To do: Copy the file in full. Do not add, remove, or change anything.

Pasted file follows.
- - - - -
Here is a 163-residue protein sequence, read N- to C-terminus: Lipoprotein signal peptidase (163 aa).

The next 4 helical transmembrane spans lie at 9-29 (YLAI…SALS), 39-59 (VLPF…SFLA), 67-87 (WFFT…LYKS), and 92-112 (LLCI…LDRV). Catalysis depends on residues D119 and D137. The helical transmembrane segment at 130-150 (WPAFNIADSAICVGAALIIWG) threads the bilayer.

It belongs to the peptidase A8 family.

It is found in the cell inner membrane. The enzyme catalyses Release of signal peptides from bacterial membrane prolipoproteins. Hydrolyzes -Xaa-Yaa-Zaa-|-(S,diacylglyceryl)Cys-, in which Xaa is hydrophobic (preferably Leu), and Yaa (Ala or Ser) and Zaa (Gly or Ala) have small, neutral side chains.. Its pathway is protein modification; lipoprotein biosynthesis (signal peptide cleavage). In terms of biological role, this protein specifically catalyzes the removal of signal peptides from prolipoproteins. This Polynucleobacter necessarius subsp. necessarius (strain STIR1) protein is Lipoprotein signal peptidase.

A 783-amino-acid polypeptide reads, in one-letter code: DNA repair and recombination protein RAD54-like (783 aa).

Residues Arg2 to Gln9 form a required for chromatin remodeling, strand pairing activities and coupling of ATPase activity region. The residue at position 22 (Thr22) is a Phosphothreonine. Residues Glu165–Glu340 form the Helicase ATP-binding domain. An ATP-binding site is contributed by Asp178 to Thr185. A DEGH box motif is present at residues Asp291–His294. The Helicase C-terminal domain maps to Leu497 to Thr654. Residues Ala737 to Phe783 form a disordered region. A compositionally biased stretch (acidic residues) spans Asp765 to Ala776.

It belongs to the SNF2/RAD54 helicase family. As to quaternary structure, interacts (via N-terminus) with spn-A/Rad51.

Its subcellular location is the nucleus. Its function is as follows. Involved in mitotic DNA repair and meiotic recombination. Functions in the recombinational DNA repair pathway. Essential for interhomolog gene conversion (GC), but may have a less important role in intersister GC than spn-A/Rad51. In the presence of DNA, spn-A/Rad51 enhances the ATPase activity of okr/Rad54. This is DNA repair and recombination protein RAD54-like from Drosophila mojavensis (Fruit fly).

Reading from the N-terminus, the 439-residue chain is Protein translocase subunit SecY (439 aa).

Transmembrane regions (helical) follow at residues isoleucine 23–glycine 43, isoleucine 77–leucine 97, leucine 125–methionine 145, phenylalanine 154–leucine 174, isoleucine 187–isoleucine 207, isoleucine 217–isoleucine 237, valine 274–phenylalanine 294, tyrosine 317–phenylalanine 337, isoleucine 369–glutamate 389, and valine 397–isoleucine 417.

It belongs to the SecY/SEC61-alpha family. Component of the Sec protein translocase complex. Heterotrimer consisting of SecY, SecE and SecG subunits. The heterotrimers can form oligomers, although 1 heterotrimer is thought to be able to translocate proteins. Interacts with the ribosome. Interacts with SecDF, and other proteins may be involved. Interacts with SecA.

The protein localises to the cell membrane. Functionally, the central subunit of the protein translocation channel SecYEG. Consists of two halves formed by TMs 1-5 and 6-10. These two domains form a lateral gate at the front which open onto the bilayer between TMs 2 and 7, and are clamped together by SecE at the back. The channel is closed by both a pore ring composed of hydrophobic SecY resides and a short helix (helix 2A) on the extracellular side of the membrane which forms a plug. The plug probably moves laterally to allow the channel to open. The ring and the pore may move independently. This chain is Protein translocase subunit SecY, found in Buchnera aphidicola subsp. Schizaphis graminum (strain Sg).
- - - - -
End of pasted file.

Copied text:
Here is a 163-residue protein sequence, read N- to C-terminus: Lipoprotein signal peptidase (163 aa).

The next 4 helical transmembrane spans lie at 9-29 (YLAI…SALS), 39-59 (VLPF…SFLA), 67-87 (WFFT…LYKS), and 92-112 (LLCI…LDRV). Catalysis depends on residues D119 and D137. The helical transmembrane segment at 130-150 (WPAFNIADSAICVGAALIIWG) threads the bilayer.

It belongs to the peptidase A8 family.

It is found in the cell inner membrane. The enzyme catalyses Release of signal peptides from bacterial membrane prolipoproteins. Hydrolyzes -Xaa-Yaa-Zaa-|-(S,diacylglyceryl)Cys-, in which Xaa is hydrophobic (preferably Leu), and Yaa (Ala or Ser) and Zaa (Gly or Ala) have small, neutral side chains.. Its pathway is protein modification; lipoprotein biosynthesis (signal peptide cleavage). In terms of biological role, this protein specifically catalyzes the removal of signal peptides from prolipoproteins. This Polynucleobacter necessarius subsp. necessarius (strain STIR1) protein is Lipoprotein signal peptidase.

A 783-amino-acid polypeptide reads, in one-letter code: DNA repair and recombination protein RAD54-like (783 aa).

Residues Arg2 to Gln9 form a required for chromatin remodeling, strand pairing activities and coupling of ATPase activity region. The residue at position 22 (Thr22) is a Phosphothreonine. Residues Glu165–Glu340 form the Helicase ATP-binding domain. An ATP-binding site is contributed by Asp178 to Thr185. A DEGH box motif is present at residues Asp291–His294. The Helicase C-terminal domain maps to Leu497 to Thr654. Residues Ala737 to Phe783 form a disordered region. A compositionally biased stretch (acidic residues) spans Asp765 to Ala776.

It belongs to the SNF2/RAD54 helicase family. As to quaternary structure, interacts (via N-terminus) with spn-A/Rad51.

Its subcellular location is the nucleus. Its function is as follows. Involved in mitotic DNA repair and meiotic recombination. Functions in the recombinational DNA repair pathway. Essential for interhomolog gene conversion (GC), but may have a less important role in intersister GC than spn-A/Rad51. In the presence of DNA, spn-A/Rad51 enhances the ATPase activity of okr/Rad54. This is DNA repair and recombination protein RAD54-like from Drosophila mojavensis (Fruit fly).

Reading from the N-terminus, the 439-residue chain is Protein translocase subunit SecY (439 aa).

Transmembrane regions (helical) follow at residues isoleucine 23–glycine 43, isoleucine 77–leucine 97, leucine 125–methionine 145, phenylalanine 154–leucine 174, isoleucine 187–isoleucine 207, isoleucine 217–isoleucine 237, valine 274–phenylalanine 294, tyrosine 317–phenylalanine 337, isoleucine 369–glutamate 389, and valine 397–isoleucine 417.

It belongs to the SecY/SEC61-alpha family. Component of the Sec protein translocase complex. Heterotrimer consisting of SecY, SecE and SecG subunits. The heterotrimers can form oligomers, although 1 heterotrimer is thought to be able to translocate proteins. Interacts with the ribosome. Interacts with SecDF, and other proteins may be involved. Interacts with SecA.

The protein localises to the cell membrane. Functionally, the central subunit of the protein translocation channel SecYEG. Consists of two halves formed by TMs 1-5 and 6-10. These two domains form a lateral gate at the front which open onto the bilayer between TMs 2 and 7, and are clamped together by SecE at the back. The channel is closed by both a pore ring composed of hydrophobic SecY resides and a short helix (helix 2A) on the extracellular side of the membrane which forms a plug. The plug probably moves laterally to allow the channel to open. The ring and the pore may move independently. This chain is Protein translocase subunit SecY, found in Buchnera aphidicola subsp. Schizaphis graminum (strain Sg).